For years, your manufacturer has sent you regular reminders that your sales efficiency is below 100%. That has come with separate letters that your CSI is also less than 100%.
You are close to the average on sales effectiveness, which the manufacturer calls “minimally acceptable”, meaning you are one of 50% of dealers not minimally acceptable at any time. That is a ridiculous result. The same is true for your CSI. Since there has been no fallout from your allegedly below “minimally acceptable” performance measures, you have not challenged the OEM’s calculations.
Things are changing. You want to buy a new store. The franchisor of that store wants to know your sales effectiveness and CSI measures in your existing stores. You fear that unless your performance is average or above, your proposal will not be accepted. Also, your franchisor is changing the rules of the game on your sales incentive program.
Uses of Sales effectiveness and CSI measures are mushrooming. To qualify for incentives, you may have to be sales effective, meaning you must be above 100% in the sales effectiveness calculation. And to get 100% of payments under your OEM’s program, your sales and customer satisfaction indices must be above average.
Your OEM’s measurements of your performance are increasingly relevant. So what do you do?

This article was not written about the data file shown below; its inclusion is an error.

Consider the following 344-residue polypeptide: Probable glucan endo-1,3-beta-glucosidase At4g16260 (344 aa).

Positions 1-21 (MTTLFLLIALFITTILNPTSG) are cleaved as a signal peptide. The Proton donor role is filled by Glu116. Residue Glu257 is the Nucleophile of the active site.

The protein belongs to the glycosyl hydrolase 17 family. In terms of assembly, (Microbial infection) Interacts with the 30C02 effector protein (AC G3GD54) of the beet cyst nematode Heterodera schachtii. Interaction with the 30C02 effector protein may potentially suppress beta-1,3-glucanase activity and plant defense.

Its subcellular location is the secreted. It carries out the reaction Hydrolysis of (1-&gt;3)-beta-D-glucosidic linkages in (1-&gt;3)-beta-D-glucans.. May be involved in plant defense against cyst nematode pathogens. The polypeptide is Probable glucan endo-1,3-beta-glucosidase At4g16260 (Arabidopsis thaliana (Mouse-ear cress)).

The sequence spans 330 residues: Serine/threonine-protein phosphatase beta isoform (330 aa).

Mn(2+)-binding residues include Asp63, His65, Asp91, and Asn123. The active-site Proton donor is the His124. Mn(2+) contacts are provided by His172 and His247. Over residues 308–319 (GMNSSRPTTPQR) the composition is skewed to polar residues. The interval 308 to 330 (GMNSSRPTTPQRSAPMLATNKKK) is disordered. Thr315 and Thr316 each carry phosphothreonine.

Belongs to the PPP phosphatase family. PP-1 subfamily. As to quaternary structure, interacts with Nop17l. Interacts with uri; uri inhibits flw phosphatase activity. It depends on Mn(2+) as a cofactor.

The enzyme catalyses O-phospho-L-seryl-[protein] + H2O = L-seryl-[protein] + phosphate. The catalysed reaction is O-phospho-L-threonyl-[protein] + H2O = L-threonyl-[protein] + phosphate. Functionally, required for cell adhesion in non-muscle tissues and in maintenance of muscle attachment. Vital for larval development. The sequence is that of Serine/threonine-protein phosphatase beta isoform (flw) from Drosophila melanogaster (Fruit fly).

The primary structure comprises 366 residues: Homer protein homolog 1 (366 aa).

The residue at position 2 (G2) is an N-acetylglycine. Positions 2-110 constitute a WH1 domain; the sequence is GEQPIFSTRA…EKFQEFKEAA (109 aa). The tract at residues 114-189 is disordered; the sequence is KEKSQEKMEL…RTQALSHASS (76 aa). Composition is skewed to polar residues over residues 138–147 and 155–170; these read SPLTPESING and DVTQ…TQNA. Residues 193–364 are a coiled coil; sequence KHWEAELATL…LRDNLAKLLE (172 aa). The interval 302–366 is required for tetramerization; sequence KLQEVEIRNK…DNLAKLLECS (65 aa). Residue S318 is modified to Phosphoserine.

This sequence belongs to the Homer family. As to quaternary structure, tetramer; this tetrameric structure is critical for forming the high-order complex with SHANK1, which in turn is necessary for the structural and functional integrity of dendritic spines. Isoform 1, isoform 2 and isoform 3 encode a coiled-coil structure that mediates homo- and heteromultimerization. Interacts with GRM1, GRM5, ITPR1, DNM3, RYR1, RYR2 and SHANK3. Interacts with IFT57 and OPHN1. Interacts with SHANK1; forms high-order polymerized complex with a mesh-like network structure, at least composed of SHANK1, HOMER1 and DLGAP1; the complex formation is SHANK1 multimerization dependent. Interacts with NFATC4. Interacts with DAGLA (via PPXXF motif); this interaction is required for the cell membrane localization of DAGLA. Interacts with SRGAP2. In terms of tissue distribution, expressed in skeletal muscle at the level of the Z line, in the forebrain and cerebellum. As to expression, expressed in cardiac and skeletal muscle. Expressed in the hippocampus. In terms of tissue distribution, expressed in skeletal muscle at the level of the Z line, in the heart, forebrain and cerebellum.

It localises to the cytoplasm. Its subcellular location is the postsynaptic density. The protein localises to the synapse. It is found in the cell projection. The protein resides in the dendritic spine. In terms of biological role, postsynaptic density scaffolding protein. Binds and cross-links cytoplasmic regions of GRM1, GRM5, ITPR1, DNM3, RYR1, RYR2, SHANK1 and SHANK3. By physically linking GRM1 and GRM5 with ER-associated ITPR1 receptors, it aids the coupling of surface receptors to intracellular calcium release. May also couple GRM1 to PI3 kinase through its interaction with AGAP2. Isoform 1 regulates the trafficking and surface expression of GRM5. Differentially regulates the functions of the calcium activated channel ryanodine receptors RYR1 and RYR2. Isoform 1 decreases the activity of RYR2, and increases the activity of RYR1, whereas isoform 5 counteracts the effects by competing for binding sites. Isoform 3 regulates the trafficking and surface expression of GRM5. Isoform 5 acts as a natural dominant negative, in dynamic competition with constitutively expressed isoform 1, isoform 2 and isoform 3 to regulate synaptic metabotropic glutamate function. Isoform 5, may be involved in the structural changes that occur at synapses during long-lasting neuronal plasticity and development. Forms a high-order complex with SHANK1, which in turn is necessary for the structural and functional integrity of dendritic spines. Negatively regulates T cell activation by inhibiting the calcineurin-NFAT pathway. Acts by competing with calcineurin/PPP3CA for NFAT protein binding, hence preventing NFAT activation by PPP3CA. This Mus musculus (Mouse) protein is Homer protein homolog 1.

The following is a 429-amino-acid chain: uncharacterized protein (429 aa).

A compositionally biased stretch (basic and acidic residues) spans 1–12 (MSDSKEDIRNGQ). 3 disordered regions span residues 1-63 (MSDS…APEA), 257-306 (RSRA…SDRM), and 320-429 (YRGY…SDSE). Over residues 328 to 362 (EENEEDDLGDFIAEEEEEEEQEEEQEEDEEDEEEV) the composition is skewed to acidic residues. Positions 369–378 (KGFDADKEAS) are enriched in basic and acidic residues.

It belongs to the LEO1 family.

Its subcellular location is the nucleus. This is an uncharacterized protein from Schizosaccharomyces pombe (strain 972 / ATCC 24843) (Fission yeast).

Is your franchisor’s program fair, reasonable, and equitable? Are CSI survey processes statistically valid? What should you be looking at?
Virginia law requires that your franchisor’s performance standards measurements must meet certain standards of their own:
“Any performance standard or program that is used by a manufacturer or distributor for measuring dealership performance and may have a material effect on a dealer, and the application of any such standard or program by a manufacturer or distributor, shall be fair, reasonable and equitable, and if based upon a survey, shall be based upon a statistically valid sample. Upon the request of any dealer, a manufacturer or distributor shall disclose in writing to the dealer a description of how a performance standard or program is designed and all relevant information used in the application of the performance standard or program to that dealer.”
VA Code §46.2-1572.4(A)
Sales Effectiveness. The validity of your OEM’s sales effectiveness measurements depends on three primary issues:
- Allocations. You can only sell vehicles available to you. Sometimes, there are vehicle shortages. You cannot get enough vehicles allocated to meet the OEM determined objectives. You point that out to the factory representative who visits your store, only to be told to buy the cars elsewhere. But if there is a shortage of vehicles, your same-line make competitors are selling them just as you are. How do you get dealers who do not have vehicles for retail sale to wholesale them to you? The answer is you don’t. The first question you should ask is: Are you receiving enough vehicles of each model to meet the requirements set by your manufacturer?
- Your primary market area. The calculation of what you should be selling is heavily influenced by what the OEM assigns to you as your primary market area (or whatever phrase your manufacturer uses). That means you are expected to deliver vehicles in your PMA in proportion to the volume of competitive line vehicles other dealers are selling. Sell above that volume and you are sales effective. Sell below that volume, and you are not sales effective.